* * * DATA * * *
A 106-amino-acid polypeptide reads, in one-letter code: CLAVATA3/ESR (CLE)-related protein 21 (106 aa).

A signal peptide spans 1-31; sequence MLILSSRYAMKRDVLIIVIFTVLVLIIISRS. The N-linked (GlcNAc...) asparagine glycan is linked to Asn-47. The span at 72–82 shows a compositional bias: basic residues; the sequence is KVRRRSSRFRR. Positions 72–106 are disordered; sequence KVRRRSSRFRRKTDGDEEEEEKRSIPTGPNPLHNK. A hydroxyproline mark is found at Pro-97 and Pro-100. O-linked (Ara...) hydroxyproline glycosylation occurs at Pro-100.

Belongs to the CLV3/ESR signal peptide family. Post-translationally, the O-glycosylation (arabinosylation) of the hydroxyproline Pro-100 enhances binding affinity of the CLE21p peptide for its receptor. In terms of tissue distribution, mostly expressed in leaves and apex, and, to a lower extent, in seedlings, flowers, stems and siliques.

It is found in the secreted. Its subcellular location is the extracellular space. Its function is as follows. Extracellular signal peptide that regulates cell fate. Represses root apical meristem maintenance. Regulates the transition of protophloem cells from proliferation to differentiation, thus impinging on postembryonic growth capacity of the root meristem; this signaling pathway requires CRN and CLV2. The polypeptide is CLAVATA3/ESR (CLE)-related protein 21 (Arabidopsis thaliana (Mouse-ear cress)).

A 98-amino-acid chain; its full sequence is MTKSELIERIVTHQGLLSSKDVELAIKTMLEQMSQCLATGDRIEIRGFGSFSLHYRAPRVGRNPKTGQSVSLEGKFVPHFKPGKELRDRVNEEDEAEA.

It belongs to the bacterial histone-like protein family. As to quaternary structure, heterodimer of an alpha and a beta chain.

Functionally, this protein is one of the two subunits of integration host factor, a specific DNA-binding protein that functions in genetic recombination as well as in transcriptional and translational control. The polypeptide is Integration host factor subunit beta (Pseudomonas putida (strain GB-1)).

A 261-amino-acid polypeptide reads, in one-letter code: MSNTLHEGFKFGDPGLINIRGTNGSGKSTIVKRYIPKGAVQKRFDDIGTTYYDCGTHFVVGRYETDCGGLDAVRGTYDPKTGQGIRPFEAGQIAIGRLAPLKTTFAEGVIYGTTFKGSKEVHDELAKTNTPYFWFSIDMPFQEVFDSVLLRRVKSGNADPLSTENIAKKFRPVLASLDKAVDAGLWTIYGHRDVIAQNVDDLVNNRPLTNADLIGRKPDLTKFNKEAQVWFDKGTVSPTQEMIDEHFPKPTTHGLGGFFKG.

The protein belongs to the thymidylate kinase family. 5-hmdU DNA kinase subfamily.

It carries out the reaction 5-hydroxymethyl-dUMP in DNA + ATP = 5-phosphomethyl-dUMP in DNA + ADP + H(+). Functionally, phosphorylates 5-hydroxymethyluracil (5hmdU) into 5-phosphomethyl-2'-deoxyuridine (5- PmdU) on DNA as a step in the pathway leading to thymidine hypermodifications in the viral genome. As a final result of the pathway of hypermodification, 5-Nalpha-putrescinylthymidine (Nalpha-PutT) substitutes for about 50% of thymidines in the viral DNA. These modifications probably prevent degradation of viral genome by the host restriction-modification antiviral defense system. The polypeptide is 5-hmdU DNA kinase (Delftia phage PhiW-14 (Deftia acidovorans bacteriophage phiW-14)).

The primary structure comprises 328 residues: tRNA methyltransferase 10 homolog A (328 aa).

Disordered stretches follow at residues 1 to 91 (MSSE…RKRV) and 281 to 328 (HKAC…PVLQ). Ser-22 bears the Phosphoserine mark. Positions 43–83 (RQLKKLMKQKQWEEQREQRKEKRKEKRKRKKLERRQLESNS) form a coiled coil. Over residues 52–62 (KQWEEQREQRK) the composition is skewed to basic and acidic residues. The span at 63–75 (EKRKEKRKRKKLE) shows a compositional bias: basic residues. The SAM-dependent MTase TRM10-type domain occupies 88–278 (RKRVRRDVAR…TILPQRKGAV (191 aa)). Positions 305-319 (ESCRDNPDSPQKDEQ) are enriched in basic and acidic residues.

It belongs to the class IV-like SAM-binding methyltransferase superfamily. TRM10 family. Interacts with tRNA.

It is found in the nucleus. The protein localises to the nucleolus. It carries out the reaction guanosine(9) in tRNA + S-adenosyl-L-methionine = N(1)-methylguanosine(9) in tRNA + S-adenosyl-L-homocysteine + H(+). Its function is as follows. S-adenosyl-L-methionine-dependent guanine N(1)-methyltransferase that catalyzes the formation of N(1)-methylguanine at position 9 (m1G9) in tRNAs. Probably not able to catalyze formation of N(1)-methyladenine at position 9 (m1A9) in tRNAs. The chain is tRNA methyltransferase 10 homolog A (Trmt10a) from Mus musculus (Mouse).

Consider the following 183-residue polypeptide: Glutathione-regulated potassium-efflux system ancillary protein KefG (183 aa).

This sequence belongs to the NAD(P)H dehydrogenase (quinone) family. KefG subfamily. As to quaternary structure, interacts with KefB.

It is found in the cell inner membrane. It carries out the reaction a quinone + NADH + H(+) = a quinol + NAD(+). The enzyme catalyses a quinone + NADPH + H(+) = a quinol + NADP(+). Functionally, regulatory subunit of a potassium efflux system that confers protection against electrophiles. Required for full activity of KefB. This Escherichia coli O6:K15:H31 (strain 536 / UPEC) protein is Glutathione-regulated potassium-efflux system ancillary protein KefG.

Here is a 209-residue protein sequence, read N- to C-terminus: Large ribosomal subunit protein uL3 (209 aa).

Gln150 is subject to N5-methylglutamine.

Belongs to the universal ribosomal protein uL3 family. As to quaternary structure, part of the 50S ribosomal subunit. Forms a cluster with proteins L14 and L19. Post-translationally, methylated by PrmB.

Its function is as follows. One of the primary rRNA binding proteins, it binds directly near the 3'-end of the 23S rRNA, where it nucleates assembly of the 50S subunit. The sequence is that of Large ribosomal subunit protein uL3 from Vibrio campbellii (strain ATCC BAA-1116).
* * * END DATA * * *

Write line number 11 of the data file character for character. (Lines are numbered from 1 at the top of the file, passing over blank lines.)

The primary structure comprises 328 residues: tRNA methyltransferase 10 homolog A (328 aa).